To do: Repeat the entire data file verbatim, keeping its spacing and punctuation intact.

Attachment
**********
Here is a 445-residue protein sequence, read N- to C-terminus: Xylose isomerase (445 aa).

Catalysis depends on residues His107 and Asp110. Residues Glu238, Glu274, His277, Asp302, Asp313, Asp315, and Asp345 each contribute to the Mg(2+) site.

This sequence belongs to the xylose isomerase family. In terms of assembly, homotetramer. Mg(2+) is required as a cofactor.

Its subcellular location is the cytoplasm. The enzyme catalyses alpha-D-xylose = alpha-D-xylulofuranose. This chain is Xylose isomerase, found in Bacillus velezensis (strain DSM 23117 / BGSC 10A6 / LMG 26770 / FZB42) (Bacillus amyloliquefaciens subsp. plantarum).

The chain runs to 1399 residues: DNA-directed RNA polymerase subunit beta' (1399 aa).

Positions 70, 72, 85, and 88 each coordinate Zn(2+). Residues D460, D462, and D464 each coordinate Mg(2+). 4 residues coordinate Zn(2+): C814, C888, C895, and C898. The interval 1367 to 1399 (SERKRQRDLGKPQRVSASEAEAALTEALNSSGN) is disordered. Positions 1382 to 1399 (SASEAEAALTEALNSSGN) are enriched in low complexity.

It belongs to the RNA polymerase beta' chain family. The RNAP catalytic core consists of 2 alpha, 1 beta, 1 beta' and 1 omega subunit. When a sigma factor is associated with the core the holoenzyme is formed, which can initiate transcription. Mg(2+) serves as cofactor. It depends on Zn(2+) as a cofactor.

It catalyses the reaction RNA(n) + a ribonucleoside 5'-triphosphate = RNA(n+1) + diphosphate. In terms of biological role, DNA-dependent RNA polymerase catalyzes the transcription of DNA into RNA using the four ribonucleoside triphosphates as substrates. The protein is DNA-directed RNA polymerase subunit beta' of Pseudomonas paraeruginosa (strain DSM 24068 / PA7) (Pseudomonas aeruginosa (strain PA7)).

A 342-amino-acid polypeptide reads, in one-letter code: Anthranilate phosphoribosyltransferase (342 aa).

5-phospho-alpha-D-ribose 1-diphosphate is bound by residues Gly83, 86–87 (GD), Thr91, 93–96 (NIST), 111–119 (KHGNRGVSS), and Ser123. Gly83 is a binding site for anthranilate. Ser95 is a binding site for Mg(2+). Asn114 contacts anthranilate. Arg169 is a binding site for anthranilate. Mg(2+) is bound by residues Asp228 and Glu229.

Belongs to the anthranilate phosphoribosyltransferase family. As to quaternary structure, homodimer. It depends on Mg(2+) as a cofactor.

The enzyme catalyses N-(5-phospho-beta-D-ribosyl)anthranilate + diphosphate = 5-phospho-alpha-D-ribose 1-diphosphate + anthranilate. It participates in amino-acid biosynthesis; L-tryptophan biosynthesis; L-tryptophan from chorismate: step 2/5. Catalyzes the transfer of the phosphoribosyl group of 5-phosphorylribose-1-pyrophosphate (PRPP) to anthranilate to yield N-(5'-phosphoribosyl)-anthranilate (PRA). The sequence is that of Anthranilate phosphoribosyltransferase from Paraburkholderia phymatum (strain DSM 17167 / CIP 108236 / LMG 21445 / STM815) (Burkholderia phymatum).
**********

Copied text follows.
Here is a 445-residue protein sequence, read N- to C-terminus: Xylose isomerase (445 aa).

Catalysis depends on residues His107 and Asp110. Residues Glu238, Glu274, His277, Asp302, Asp313, Asp315, and Asp345 each contribute to the Mg(2+) site.

This sequence belongs to the xylose isomerase family. In terms of assembly, homotetramer. Mg(2+) is required as a cofactor.

Its subcellular location is the cytoplasm. The enzyme catalyses alpha-D-xylose = alpha-D-xylulofuranose. This chain is Xylose isomerase, found in Bacillus velezensis (strain DSM 23117 / BGSC 10A6 / LMG 26770 / FZB42) (Bacillus amyloliquefaciens subsp. plantarum).

The chain runs to 1399 residues: DNA-directed RNA polymerase subunit beta' (1399 aa).

Positions 70, 72, 85, and 88 each coordinate Zn(2+). Residues D460, D462, and D464 each coordinate Mg(2+). 4 residues coordinate Zn(2+): C814, C888, C895, and C898. The interval 1367 to 1399 (SERKRQRDLGKPQRVSASEAEAALTEALNSSGN) is disordered. Positions 1382 to 1399 (SASEAEAALTEALNSSGN) are enriched in low complexity.

It belongs to the RNA polymerase beta' chain family. The RNAP catalytic core consists of 2 alpha, 1 beta, 1 beta' and 1 omega subunit. When a sigma factor is associated with the core the holoenzyme is formed, which can initiate transcription. Mg(2+) serves as cofactor. It depends on Zn(2+) as a cofactor.

It catalyses the reaction RNA(n) + a ribonucleoside 5'-triphosphate = RNA(n+1) + diphosphate. In terms of biological role, DNA-dependent RNA polymerase catalyzes the transcription of DNA into RNA using the four ribonucleoside triphosphates as substrates. The protein is DNA-directed RNA polymerase subunit beta' of Pseudomonas paraeruginosa (strain DSM 24068 / PA7) (Pseudomonas aeruginosa (strain PA7)).

A 342-amino-acid polypeptide reads, in one-letter code: Anthranilate phosphoribosyltransferase (342 aa).

5-phospho-alpha-D-ribose 1-diphosphate is bound by residues Gly83, 86–87 (GD), Thr91, 93–96 (NIST), 111–119 (KHGNRGVSS), and Ser123. Gly83 is a binding site for anthranilate. Ser95 is a binding site for Mg(2+). Asn114 contacts anthranilate. Arg169 is a binding site for anthranilate. Mg(2+) is bound by residues Asp228 and Glu229.

Belongs to the anthranilate phosphoribosyltransferase family. As to quaternary structure, homodimer. It depends on Mg(2+) as a cofactor.

The enzyme catalyses N-(5-phospho-beta-D-ribosyl)anthranilate + diphosphate = 5-phospho-alpha-D-ribose 1-diphosphate + anthranilate. It participates in amino-acid biosynthesis; L-tryptophan biosynthesis; L-tryptophan from chorismate: step 2/5. Catalyzes the transfer of the phosphoribosyl group of 5-phosphorylribose-1-pyrophosphate (PRPP) to anthranilate to yield N-(5'-phosphoribosyl)-anthranilate (PRA). The sequence is that of Anthranilate phosphoribosyltransferase from Paraburkholderia phymatum (strain DSM 17167 / CIP 108236 / LMG 21445 / STM815) (Burkholderia phymatum).